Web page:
Boomers get that young people will likely move on fairly quickly, but they appreciate the demonstration of loyalty during the time they report to them.
I appreciated these 5 acts performed by highly mobile people that reported to me:
- Active participation in the culture of the organization; identify with its values that paint a picture of how people work together;
- Knowing the strategic game plan of the company and how each individual can contribute to long term strategic goals;
- Engaging in team projects that involve various other functions;
- Showing interest in career development activities.
Young professionals need to demonstrate ‘loyalty in the moment’ to gain the trust and respect of the boomer boss — Roy, loyalty benefactor
Zip it! when it comes to your personal stress levels
I know there is a huge conversation going on these days about managing stress in the workplace; mental health problems caused by excessive stress are serious and need to be solved.
And I also know that there are organizations investing in solutions to help employees deal with their stress levels.
But be careful — regardless of what you think your employee rights are — of how you present your needs and expectations regarding personal stress management rights to your boomer boss.
Remember they come from a place where stress was a fact of life and it had to be personally dealt with. They didn’t have mental health days and special rooms available to help alleviate their personal stress, so they are not likely to have the level of empathy for your circumstance that you expect.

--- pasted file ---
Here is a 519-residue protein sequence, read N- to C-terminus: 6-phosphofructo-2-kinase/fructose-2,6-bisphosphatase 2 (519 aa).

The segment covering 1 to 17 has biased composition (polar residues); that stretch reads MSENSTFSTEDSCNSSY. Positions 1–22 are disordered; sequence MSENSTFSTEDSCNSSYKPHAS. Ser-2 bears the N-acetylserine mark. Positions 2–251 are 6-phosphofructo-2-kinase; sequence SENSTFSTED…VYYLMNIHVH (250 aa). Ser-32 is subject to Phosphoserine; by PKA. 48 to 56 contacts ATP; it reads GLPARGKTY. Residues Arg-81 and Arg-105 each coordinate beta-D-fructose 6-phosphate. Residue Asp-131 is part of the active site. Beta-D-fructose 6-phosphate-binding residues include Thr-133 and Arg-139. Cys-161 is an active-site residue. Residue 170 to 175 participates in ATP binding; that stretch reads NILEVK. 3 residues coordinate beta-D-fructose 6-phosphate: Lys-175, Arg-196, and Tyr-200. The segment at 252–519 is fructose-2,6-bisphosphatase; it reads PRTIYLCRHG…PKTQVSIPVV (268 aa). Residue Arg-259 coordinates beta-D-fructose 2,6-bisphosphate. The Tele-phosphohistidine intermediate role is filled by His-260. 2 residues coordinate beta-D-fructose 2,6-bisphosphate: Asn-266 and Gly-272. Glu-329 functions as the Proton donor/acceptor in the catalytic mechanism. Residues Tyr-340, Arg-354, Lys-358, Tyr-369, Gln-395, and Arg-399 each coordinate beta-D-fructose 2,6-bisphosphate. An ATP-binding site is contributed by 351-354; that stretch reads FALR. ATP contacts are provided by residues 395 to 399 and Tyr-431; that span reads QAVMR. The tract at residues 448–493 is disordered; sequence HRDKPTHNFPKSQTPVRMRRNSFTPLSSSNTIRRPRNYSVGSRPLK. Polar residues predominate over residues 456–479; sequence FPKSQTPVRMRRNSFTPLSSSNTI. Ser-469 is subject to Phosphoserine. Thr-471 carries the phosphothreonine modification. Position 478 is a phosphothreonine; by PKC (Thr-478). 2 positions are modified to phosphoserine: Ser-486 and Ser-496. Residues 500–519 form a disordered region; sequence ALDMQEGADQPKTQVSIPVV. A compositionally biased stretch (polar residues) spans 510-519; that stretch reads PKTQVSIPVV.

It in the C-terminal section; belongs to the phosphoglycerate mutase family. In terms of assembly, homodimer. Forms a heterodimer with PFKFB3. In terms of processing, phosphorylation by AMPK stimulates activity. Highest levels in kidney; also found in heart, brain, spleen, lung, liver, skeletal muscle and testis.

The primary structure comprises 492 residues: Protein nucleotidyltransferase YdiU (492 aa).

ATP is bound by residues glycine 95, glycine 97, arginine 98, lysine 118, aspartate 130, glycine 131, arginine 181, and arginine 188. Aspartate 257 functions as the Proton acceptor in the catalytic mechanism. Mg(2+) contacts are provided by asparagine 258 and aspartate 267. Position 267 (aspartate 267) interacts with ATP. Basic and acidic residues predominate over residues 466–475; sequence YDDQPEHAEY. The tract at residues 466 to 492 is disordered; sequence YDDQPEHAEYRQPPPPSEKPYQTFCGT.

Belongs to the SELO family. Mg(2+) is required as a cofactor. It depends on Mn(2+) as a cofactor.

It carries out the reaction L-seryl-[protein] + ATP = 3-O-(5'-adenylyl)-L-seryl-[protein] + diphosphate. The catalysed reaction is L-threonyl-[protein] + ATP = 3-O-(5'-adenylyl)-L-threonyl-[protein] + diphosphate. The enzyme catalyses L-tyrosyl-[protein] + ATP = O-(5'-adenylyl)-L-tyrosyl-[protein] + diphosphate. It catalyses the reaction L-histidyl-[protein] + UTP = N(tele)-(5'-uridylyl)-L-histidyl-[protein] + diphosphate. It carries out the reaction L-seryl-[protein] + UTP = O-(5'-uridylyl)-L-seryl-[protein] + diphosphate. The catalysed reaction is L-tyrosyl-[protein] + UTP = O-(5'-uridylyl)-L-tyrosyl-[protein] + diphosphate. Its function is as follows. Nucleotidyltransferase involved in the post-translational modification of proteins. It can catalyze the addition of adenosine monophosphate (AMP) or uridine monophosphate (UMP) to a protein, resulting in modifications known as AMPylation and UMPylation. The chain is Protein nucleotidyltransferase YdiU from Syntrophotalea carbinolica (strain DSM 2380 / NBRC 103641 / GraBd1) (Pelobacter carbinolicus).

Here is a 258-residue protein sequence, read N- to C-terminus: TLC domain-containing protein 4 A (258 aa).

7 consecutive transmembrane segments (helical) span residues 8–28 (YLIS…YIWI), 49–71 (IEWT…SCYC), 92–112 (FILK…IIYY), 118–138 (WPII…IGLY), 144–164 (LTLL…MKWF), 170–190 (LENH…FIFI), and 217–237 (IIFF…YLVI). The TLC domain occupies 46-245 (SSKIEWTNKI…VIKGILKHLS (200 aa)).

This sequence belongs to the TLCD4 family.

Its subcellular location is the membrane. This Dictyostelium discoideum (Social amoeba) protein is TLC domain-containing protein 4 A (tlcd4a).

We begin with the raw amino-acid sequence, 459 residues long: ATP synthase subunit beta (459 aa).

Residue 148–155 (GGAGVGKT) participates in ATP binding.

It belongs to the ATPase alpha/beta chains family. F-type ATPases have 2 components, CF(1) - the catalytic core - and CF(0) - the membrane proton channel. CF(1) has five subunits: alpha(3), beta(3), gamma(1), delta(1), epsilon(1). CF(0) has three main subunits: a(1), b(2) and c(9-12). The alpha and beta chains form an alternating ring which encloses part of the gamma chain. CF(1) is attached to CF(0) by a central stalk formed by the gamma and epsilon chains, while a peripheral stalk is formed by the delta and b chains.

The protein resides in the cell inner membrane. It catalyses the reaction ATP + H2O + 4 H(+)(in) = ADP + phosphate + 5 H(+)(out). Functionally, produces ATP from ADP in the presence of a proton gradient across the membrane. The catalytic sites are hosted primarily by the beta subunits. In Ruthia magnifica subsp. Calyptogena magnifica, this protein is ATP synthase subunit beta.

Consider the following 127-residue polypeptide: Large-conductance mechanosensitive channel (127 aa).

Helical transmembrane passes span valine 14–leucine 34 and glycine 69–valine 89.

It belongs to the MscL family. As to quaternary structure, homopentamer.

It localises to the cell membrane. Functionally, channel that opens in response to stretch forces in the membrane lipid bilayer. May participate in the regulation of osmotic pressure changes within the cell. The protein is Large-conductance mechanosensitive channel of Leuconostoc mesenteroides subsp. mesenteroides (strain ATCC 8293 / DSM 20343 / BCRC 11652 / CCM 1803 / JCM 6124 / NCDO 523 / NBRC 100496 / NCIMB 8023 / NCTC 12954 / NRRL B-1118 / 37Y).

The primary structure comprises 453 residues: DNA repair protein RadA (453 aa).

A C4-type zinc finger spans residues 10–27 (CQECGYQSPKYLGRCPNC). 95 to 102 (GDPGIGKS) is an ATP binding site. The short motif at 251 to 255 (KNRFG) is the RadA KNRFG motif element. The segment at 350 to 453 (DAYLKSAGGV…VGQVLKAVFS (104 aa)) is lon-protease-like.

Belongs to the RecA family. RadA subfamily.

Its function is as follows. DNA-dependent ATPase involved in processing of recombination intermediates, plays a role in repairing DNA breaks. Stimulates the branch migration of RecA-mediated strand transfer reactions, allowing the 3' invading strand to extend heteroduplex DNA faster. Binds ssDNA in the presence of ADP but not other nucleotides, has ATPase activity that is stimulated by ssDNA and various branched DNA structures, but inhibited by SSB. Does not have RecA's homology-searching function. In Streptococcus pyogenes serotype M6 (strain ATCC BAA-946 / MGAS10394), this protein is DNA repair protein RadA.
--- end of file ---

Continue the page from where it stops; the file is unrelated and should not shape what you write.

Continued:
It doesn’t mean they don’t care, just that they won’t feel they should help you solve your stress problem. They were on their own so they are likely to believe that you need to take personal ownership of your own issues.
And don’t get loose lipped around what your boomer boss should do for you. It’ll get you nowhere but reduce your currency, increase your daily ‘pain’ and potentially impair your future career prospects.
Your boomer boss assumes responsibility for their own issues; they don’t expect third party support — Roy, loner
Ask how you can help
Like it or not, boomers have a perception of young professionals that they feel entitled — to a six figure job in a few years, to time off for personal reasons, to stay away from work when feeling slightly under the weather and a myriad of other benefits the boomer didn’t receive.
So when you ask how you can help, it shows your boomer boss that you want to work hard and help solve the problems they are facing. The question is actually an entitlement neutralizer to the boomer; it helps dispel the notion that millennials are a crowd who feel they should get everything for nothing.
Teach your boomer boss that you’re prepared to give not receive, and watch how you will flourish — Roy, passionate supporter
The question young professionals have to ask themselves when confronted by circumstances that have them working for a boomer is ‘Do I want to stick to my ideals, fight every day and get nowhere or do I want to flex to my boomer boss, possibly learn a thing or two and keep my career moving forward?’
And, in the process, make the kind of change and contribution you really want.
Make the right choice if you have a boomer boss.